Bath – Between the Romans, Art and Astronomy

Thanks to two lovely Scottish ladies I spent a wonderful day in Bath.  There’s so much to see and do that this was really just a taster. Foodwise, by the way, I can highly recommend Comptoir Libanais.

Bath is town full of art and a wide range of architecture. The most famous architectural style is Georgian, like the Circus. The city centre is a world heritage site.

Bath is also the only place in the UK with natural hot springs. It’s possible to go into one of the spas (which I didn’t), or to see how the old Romans did it (which I did). What I admired most at the baths in Bath, however, was a relic of Sulis Minerva, goddess of the hot springs.

My personal highlight was somewhat off the beaten track. Welcome to the Herschel house! Caroline and William Herschel were two astronomers who were famous for their telescopes with home-polished mirrors, and comet hunting. If you feel like walking in their footsteps, you can be a citizen scientist and help with one of the astronomy projects on the Zooniverse platform.

Advertisements

Giving a talk

At some point last August, I was kindly asked by a friend and former student of mine, Milo, to consider giving a talk at an upcoming conference called Dell3i. It was supposed to be something akin to a TED-talk; and after a week or so of weighing pros and cons I decided to say yes.

I want to use this post to do two things: firstly, thank all the people involved who helped me preparing my talk, and secondly give some sources for some of the ideas I mentioned. The reason for the latter is that I drew on a lot of things I have heard and read or experienced over the years, but some people were particularly influential. And I should probably add that this is not a Dell-sponsored post.

So, thank you (in no particular order):

  • Daniel, Monika and Milo for the rehearsals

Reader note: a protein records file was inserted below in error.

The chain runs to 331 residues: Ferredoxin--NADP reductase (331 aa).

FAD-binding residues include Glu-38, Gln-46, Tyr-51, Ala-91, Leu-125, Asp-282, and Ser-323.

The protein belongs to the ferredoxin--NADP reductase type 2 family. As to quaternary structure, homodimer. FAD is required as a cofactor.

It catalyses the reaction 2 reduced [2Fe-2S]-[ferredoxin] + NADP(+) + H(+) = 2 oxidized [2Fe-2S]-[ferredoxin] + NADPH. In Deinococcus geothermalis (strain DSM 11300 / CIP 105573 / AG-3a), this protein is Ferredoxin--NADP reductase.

• Astrid for a wonderful walk through Oxford
  • Mark for being a (mostly) willing victim
  • Rhiannon, Emily, Pavol, Eva, Barbora, David, Lucia and Alica for listening
  • my colleagues and students for encouraging me
  • Marcel for the book voucher (it’s been put to very good use)

If you’ve been following this blog for longer, you’ll know that I’m doing volunteer work for the citizen science platform Zooniverse. The two photos in the talk, about Galaxy Zoo and Penguin Watch, are copyright of those respective projects.

As mentioned in the talk, Yuval Harari‘s ideas from his book ‘Sapiens’ are fascinating. I took part in his MOOC a few years ago, and I hope he’ll do a similar project again in the future.

Other people whose blogs or books I’ve recently read or who I’ve heard speaking and who had some bearing on this talk were Richard Dawkins, Tayie Selasi, Ann Morgan and Tom Hart. Any factual errors are my own 🙂 .

Now, what was it like? As a teacher, I’m used to being in front of people (I’ve taught classes of 50+ students, tricky to ‘un-front’ that), but having an audience of 100+ and on top of that the cameras was a wee bit otherworldly. And exhilarating, I’ve got to admit. If you want to watch it: https://www.youtube.com/watch?v=Ys93TAyNfHY&feature=youtu.be

Exploring the East: Nová Sedlica & Poloniny National Park

Travelling to the east of Slovakia is, in principle, really easy and convenient if you don’t shy away from longish bus rides. However, when I looked into where I wanted to go in my week off I found that up-to-date information was tricky to come by, especially in English. Luckily, my students provided me with some ideas where to start. So this post is also a small collection of hopefully useful links should you decide to go on a journey to the East, too.